Most people are now on broadband, so it's good to know there's a lot of information for Actrix high-speed internet users in our help pages. Sections include how to set up various broadband modems, an explanation of what traffic is (to help make sense of all the different types of bytes), what can affect your speed, and basic trouble-shooting.
We also have a small collection of tutorials, such as on how to use your free Actrix home page, how to make the most of search engines, and, if you're interested, how web browsers work and how they know where to go to get your chosen website.
There are lots of little sections here devoted to various aspects of email. Are you getting more spam than usual and wonder why? Do you want to know what sorts of email services we support? This section will answer such questions. The PC and Mac sections have tutorials with screenshots to help you set up whatever email program you might have.
The last section covers off all the things you need to think about to keep yourself safe online. Topics include: firewalls, security updates, identifying dodgy sites and tips for better passwords.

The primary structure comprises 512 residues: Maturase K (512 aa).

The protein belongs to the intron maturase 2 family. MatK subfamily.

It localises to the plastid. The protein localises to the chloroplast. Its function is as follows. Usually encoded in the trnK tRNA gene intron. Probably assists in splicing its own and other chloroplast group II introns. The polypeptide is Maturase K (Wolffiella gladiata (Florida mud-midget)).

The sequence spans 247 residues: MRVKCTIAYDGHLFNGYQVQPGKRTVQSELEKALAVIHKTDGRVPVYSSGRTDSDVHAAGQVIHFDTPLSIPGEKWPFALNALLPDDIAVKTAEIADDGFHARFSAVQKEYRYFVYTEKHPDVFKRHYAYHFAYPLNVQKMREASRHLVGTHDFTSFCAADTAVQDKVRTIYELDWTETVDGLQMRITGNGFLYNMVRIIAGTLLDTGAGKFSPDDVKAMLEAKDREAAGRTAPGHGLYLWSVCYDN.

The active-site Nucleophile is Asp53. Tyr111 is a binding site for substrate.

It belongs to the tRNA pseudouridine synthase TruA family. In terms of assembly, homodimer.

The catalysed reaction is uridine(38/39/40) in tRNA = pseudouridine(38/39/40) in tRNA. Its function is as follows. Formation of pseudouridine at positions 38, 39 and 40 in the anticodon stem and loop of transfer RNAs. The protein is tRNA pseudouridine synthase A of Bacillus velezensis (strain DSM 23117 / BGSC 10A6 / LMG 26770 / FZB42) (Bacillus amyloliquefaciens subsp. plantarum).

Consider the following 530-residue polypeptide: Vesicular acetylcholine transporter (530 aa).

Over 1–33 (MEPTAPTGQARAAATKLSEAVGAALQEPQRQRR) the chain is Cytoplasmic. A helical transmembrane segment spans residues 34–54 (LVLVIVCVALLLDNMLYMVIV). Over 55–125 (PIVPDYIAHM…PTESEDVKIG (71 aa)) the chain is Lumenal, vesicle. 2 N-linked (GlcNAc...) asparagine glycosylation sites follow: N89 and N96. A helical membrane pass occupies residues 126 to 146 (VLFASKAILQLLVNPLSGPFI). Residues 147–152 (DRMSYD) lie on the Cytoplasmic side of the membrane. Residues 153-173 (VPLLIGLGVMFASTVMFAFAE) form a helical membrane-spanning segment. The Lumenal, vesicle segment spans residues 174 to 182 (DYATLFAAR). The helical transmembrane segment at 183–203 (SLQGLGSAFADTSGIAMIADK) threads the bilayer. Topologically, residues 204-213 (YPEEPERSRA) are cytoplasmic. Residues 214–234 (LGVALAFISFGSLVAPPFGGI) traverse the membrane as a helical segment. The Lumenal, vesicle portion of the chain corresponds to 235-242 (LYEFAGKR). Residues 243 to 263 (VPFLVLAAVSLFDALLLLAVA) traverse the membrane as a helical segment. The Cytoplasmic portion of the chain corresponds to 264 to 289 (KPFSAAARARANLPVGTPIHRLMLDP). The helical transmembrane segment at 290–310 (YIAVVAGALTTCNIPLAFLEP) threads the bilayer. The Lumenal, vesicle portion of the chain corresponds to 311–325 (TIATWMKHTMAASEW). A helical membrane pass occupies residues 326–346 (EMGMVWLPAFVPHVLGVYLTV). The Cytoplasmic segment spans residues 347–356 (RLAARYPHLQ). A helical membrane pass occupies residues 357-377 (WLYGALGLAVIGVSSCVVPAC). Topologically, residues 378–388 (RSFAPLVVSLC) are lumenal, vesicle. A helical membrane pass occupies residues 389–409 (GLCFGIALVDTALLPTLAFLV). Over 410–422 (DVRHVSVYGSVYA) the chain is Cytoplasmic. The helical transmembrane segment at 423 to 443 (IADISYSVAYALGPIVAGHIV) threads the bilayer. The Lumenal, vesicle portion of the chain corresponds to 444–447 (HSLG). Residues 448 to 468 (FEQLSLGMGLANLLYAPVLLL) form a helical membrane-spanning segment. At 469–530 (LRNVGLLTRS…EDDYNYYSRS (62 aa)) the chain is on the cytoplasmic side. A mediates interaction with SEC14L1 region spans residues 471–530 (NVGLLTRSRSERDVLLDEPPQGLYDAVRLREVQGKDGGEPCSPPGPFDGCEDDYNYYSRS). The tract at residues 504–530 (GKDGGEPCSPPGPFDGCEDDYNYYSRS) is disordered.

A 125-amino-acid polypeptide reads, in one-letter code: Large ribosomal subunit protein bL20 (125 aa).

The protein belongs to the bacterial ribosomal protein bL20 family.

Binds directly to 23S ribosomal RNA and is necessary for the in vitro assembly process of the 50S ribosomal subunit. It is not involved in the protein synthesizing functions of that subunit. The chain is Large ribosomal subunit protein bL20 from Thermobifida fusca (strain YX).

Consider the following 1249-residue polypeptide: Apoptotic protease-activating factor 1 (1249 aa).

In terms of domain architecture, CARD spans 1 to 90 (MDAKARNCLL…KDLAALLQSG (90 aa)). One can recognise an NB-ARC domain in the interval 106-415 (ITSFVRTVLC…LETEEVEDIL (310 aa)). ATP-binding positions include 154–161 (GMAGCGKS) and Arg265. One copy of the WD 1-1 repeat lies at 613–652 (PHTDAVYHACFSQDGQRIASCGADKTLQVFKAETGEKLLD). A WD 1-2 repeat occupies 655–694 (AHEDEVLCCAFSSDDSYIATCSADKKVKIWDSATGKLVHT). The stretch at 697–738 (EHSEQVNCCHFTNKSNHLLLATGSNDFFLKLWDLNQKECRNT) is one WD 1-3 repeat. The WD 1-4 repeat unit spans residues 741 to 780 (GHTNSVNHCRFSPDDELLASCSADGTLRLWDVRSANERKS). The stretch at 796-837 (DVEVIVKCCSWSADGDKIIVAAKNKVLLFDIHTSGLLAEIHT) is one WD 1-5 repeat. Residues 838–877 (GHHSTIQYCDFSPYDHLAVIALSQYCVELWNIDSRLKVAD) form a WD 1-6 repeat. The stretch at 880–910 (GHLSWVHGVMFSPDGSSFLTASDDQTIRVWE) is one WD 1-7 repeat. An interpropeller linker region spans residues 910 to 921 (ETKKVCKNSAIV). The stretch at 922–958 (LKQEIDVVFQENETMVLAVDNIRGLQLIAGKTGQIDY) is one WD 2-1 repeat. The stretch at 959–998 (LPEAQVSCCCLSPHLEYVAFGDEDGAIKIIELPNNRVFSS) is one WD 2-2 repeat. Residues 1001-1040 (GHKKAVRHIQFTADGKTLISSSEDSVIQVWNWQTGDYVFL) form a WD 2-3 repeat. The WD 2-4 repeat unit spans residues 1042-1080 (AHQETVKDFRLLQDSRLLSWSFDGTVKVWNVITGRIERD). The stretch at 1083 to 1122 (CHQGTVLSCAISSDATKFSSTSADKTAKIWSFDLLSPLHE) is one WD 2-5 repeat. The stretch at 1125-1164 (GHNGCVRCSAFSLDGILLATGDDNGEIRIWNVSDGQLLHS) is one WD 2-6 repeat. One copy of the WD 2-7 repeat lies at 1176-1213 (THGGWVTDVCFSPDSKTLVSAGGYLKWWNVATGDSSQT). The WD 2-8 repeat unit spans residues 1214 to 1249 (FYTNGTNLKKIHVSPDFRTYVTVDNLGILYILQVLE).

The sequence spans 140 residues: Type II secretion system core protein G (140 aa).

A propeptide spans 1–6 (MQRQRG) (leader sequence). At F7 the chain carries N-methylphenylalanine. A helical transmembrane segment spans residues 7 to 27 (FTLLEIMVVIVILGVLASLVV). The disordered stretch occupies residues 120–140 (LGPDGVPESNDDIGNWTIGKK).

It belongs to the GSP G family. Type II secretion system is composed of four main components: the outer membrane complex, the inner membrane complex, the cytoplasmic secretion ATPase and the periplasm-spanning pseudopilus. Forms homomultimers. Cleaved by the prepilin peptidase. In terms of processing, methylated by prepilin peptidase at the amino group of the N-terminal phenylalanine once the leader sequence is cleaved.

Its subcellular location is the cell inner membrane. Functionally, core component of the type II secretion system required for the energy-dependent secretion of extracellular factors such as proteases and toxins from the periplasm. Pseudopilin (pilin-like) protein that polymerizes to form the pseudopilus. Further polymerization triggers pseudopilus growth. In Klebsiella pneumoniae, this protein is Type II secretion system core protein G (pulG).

So, why not head on over and click Online help in our main menu? Have a browse around and see what's there. And, of course, if you're ever stuck with anything to do with your Actrix internet service, give our helpful help desk staff a call on 0800-228749 (8am until 11pm 24/7).
They're a great bunch of guys and girls who love the internet and thrive on being helpful. We're not sure why they're so good. We think there must be something in the water...
If you'd like to ask a question or request some help on any Actrix or Internet-related matter. Simply send us an e-mail with the word "Forum" in the subject line. I'll try and get an answer to you by return e-mail, and will also post the answer here for the benefit of others who may have a similar question or problem. By the same token, if you read something here and think you may have something to suggest, please feel more than free. Please also note that questions and answers may turn up under the Helpful Tips section on the Actrix home page (www.actrix.co.nz).